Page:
Tucked into Vietnam‘s southern tail, the lush Mekong River Delta layers one iconic scene upon another: rice paddies glassy with standing water; orchards laden with exotic fruits; farmers and fishermen in classic conical hats. The mighty river defines life here in every conceivable fashion, which is why one of our favorite things to do in the Mekong Delta is to get out on the water. Seeing the Mekong River with kids practically demands hopping aboard to explore. You could make a day trip from Ho Chi Minh City, but it’s better to overnight in the area, as we did.
A visit to one of the famed floating markets is a must … and they start early. Just as the sun cleared the horizon, we boarded a flat-bottomed sampan from our home base in Can Tho and motored toward Cai Rang, the region’s largest waterborne market. Though Cai Rang is popular with tourists, it’s not a tourist attraction. Locals flock here to buy produce and other staples from wholesalers, who advertise the day’s stock by dangling samples from tall bamboo poles. (Many of them live on their vessels full-time, as evidenced by the laundry lines and the occasional TV antenna.) Hundreds of boats bob and weave in a chaotic ballet as melons, pineapple, dragonfruit and more are tossed from stem to stern amid shouts and banter. Floating bakeries, bahn mi vendors, makeshift noodle shops and coffee bars do a brisk business as they row along, a fascinating twist on the Mekong Delta’s water commerce tradition.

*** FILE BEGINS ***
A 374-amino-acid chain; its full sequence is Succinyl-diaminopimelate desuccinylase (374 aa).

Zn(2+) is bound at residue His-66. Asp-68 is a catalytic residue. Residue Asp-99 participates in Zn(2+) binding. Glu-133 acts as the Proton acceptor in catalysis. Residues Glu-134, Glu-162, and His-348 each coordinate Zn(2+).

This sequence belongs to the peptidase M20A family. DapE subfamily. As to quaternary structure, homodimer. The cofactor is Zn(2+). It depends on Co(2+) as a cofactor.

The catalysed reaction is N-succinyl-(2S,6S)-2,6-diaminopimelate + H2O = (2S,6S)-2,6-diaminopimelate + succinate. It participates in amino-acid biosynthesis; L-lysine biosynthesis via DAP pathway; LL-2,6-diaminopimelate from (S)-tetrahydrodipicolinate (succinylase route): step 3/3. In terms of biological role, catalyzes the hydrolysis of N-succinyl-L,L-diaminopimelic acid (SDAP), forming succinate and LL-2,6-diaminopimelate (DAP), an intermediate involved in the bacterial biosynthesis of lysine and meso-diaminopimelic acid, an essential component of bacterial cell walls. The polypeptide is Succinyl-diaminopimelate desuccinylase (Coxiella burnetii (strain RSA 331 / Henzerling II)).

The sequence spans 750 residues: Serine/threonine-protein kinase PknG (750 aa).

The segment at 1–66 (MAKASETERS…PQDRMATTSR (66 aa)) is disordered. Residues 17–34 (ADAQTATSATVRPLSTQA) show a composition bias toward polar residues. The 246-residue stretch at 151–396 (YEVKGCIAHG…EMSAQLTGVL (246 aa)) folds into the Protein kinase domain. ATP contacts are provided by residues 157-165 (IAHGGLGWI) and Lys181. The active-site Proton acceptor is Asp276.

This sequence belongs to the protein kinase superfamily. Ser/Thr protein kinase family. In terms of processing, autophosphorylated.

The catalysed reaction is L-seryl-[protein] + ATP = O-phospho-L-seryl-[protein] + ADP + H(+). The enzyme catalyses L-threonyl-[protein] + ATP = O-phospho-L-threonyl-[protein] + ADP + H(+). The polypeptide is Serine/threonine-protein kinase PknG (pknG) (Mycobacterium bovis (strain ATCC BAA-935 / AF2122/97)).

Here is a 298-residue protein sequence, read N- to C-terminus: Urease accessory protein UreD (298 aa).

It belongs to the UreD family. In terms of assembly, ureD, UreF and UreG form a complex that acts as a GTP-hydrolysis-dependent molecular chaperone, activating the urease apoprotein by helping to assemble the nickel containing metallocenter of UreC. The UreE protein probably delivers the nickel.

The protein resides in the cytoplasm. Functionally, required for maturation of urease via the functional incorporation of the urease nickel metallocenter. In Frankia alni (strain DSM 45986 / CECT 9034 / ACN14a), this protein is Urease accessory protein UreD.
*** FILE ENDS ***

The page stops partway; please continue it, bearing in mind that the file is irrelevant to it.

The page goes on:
And be sure to make time to get off the river and putter through the small, shady back canals that fan out through the countryside. Inaccessible by larger tourist boats, they feel a world away from Cai Rang’s bustle. As we glided past mangrove thickets and rustic homes propped on stilts, we watched women set out pans of leftover rice to dry and foragers harvest water lilies by the fistful. Curious kids rushed to the banks and called out a friendly “xin chào” (hi) as we waved — a heartwarming note to cap off an extraordinary morning. Any time families can experience people living in such environments so different from our own is powerful.
At its highest point, the Mekong River forms in the Tibetan plateau. It is the longest river in southeast Asia and certainly among one of the longest rivers in the world. The river flows through Myanmar, China, Laos, Thailand, Cambodia, and finally in Vietnam where it empties into the South China Sea. The upper reaches consist of a very turbulent river and are mostly unable to be navigated. That lessens as it moves south. It drains from more than 307,000 square miles, so this river basin has tremendous influence on the geography and economies of such a large swath of this world region.
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